03 February 2010

An Epidemic of Noir

by guest columnist Anthony Schiavino .  Follow him on Twitter.

It seems like these days, most prevalent in comics, that the word “NOIR” is thrown around so frequently that it’s completely lost it’s meaning. As it stands now you’ll find that most times you hear the word it will relate to crime stories and nothing more. A better term for these stories would be HARDBOILED. It’s dark, unrelenting, and goes very far past just noir. But there is another type, perhaps the original intent and that is FILM NOIR. For most it’s a term that only used for certain types of films, and that is not wrong at all, but for me it’s a type of story.

A few examples for comparison.

Out of the Past = CRIME NOIR

The differences will be noticeable rather quickly. Just because a comic or movie is black and white or filled with crime doesn’t make it only NOIR. Sin City is a very good example of that. I’ll make no argument in that it takes from it. I just don’t believe it should be described as such and it hasn’t.

My complaint isn’t about the actual comics themselves or the quality therein. One of my all-time favorites is Criminal by Ed Brubaker, Sean Phillips, and Val Staples. It’s a comic book that refuses to pull its punches, and makes you genuinely care about the characters - evil or otherwise.  The creators know the toys they’re playing with and which ones to avoid. Criminal can be described as both NOIR and HARDBOILED because it’s created with BOTH of those mindsets.

What has pushed it over the edge is that not only are we getting these kinds of stories but they are going over the top more and more for the sake of going over the top and nothing more.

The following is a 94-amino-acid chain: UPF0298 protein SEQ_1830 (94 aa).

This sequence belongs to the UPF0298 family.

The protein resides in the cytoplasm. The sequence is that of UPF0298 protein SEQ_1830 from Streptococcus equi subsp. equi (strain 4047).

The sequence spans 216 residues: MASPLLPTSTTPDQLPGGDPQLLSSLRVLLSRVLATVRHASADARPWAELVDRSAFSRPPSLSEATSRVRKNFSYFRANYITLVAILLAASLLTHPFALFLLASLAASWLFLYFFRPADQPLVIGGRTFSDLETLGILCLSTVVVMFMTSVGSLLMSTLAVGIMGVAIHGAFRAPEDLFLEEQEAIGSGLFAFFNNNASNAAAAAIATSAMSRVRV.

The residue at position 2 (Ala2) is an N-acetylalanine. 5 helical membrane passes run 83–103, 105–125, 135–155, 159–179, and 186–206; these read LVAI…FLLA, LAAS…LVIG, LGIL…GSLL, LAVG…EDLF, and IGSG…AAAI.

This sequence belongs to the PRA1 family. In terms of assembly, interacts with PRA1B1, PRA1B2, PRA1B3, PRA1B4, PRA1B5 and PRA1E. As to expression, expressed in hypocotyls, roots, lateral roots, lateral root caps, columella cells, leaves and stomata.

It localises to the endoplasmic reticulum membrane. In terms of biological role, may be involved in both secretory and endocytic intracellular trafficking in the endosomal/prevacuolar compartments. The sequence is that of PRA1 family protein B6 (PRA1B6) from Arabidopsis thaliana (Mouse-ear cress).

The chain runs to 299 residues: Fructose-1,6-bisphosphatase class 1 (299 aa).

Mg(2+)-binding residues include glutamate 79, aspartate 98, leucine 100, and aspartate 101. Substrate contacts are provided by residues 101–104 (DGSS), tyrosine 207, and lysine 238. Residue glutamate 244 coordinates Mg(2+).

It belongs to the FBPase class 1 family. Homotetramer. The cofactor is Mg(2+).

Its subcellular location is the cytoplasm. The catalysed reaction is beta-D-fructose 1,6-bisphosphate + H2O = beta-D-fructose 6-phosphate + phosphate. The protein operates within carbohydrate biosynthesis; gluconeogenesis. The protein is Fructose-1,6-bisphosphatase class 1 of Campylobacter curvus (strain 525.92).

Now don’t get me wrong. I love a good seedy crime story as much as the next guy. I am, however, a fan of the old school.  Crime Noir should not be the be all and end all of the kinds of stories you can tell within the genre.

Val Lewton proved this point in his movies - I Walked With A Zombie being a perfect example. That’s film noir. If you haven’t seen it, it’s a must.  Matter of fact - buy the entire box set with the Scorsese documentary. Some of the shots in that movie are so pitch black you need to watch at night with the lights off and there isn’t a soundtrack.  Just the blowing of the wind. There’s death without bloodshed and or somebody shooting up or getting shot in the head. Lewton’s movies were more psychological horror than anything else yet they’re still considered NOIR.

Just so we’re clear the definition of Film Noir can be found here  but if you don’t want to click on the link:

Film noir is a cinematic term used primarily to describe stylish Hollywood crime dramas, particularly those that emphasize cynical attitudes and sexual motivations. Hollywood's classic film noir period is generally regarded as stretching from the early 1940s to the late 1950s. Film noir of this era is associated with a low-key black-and-white visual style that has roots in German Expressionist cinematography, while many of the prototypical stories and much of the attitude of classic noir derive from the hardboiled school of crime fiction that emerged in the United States during the Depression.